Not only should you consider who is telling your story, but also how to tell your story. Or, what’s the narrative device? Is the narrator using letters as in The Screwtape Letters? Are they writing a story within a story? Is your narrator unreliable? Are the thoughts of every character displayed on the page for the whole world to see as in The Knife of Never Letting Go? Does the timeline play out in the order events occur?
Considering the Narrative Device before you start writing may help you figure your story out quicker. Steven Pressfield, for example, attributes the narrative device as the thing that makes his stories fall into place.
When you’re writing a story, the choices you make should be intentional. You might get snippets of ideas that trickle out of your mind. Meanwhile, you’re waiting for the one to tip the bucket. Considering how you’re going to write the novel (screenplay, etc), is one method to help you discover your story.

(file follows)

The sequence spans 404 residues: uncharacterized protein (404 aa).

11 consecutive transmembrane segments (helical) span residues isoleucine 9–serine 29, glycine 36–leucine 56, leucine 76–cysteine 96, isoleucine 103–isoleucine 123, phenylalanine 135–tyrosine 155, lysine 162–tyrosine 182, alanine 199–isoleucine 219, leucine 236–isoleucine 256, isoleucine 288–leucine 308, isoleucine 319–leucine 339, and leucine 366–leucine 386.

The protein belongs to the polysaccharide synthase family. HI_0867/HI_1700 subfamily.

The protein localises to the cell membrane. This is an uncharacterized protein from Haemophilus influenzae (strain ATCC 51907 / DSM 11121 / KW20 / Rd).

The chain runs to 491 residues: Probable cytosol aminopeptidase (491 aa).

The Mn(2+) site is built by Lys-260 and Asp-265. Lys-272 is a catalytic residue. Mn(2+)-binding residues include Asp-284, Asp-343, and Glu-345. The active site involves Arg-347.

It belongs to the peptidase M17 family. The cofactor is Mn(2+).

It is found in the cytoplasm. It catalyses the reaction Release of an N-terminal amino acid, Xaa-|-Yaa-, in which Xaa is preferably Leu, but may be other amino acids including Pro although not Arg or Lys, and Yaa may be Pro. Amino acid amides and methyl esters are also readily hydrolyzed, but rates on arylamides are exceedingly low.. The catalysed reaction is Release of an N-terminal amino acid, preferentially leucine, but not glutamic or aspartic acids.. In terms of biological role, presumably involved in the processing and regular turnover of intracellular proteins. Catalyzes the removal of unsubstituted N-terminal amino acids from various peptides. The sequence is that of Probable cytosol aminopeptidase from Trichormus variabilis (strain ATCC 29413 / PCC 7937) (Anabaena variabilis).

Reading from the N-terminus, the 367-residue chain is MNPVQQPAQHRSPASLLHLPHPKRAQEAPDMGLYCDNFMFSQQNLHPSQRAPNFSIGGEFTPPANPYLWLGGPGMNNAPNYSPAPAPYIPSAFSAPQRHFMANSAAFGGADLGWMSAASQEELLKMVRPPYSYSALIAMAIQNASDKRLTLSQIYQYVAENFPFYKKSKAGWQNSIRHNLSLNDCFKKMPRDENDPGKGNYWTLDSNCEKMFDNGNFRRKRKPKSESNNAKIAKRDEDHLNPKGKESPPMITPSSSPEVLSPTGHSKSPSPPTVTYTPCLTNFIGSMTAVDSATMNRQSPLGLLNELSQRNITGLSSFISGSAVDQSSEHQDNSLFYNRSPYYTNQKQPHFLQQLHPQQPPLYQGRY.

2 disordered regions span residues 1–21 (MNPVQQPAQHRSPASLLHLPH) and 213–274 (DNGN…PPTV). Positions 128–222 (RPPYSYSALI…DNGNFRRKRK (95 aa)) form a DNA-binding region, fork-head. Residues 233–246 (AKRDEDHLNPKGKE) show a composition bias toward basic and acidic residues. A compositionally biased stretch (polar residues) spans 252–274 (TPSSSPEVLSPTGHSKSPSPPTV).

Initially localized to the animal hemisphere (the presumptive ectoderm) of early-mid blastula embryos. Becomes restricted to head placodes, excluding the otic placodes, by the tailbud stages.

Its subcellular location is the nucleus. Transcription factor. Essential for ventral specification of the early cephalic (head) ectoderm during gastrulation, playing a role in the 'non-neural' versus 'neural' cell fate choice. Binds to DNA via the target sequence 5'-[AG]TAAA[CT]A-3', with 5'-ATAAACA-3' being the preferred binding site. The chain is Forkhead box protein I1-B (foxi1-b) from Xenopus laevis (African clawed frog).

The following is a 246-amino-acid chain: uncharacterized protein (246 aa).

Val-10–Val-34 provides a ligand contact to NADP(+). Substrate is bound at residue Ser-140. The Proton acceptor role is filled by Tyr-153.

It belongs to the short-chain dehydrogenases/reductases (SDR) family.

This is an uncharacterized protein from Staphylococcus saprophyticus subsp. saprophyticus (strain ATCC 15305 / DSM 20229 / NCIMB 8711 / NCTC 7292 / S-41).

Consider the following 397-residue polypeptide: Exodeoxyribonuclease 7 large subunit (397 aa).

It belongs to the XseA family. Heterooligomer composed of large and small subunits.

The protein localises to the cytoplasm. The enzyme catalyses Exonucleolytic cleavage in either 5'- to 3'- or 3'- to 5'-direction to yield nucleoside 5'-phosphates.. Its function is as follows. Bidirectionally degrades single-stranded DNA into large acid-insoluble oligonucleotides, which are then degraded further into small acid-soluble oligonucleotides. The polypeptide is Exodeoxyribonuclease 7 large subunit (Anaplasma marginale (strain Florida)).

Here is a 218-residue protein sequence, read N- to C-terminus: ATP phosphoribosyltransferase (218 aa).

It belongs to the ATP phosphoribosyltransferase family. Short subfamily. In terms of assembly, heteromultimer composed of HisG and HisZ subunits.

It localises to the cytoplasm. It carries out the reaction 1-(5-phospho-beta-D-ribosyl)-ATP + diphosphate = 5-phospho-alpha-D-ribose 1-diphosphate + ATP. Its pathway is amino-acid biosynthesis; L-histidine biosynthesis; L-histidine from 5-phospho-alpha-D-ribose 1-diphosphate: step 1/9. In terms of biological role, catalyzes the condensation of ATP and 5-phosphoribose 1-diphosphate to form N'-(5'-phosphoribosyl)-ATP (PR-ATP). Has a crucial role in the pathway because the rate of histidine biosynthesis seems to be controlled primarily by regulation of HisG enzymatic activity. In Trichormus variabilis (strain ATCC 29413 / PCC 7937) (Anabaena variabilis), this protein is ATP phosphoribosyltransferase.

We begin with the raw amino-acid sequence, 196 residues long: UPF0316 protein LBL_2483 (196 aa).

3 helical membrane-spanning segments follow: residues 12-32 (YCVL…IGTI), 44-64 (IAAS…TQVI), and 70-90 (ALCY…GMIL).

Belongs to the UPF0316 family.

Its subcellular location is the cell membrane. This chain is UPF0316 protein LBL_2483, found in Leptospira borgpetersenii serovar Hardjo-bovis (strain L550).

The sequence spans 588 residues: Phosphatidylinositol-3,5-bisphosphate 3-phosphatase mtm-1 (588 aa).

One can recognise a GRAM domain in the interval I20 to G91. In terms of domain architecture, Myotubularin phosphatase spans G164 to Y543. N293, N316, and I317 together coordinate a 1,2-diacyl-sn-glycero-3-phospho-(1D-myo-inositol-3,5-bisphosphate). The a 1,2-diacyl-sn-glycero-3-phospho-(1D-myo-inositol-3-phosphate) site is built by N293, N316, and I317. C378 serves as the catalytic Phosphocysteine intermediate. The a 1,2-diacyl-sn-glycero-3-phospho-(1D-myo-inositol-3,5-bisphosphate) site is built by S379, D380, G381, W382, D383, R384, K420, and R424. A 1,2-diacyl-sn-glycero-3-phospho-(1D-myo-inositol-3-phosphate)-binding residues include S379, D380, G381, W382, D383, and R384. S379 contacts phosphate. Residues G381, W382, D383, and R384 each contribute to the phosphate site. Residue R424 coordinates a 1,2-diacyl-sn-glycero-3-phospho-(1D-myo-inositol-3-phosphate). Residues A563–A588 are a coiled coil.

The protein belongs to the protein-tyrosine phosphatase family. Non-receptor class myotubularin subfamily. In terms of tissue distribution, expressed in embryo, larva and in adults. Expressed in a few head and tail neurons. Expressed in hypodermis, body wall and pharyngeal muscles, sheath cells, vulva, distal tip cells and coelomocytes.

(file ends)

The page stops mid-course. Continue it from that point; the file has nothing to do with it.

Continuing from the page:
A story give you complete control over an unlimited number of choices. Which is impossible to deal with as a person, let alone a writer. We need limits in order to choose. It’s how we’re wired.
How you will tell your story might be dictated by the time and place of the story. Maybe how long the story lasts will help. Perhaps the characters themselves will dictate what they want their story to look like.
For those of us not so lucky, we have to be conscious of what we put on the page and come back to it every day. Keep deciding what your story is. Keep writing. Show up every day and see what happens.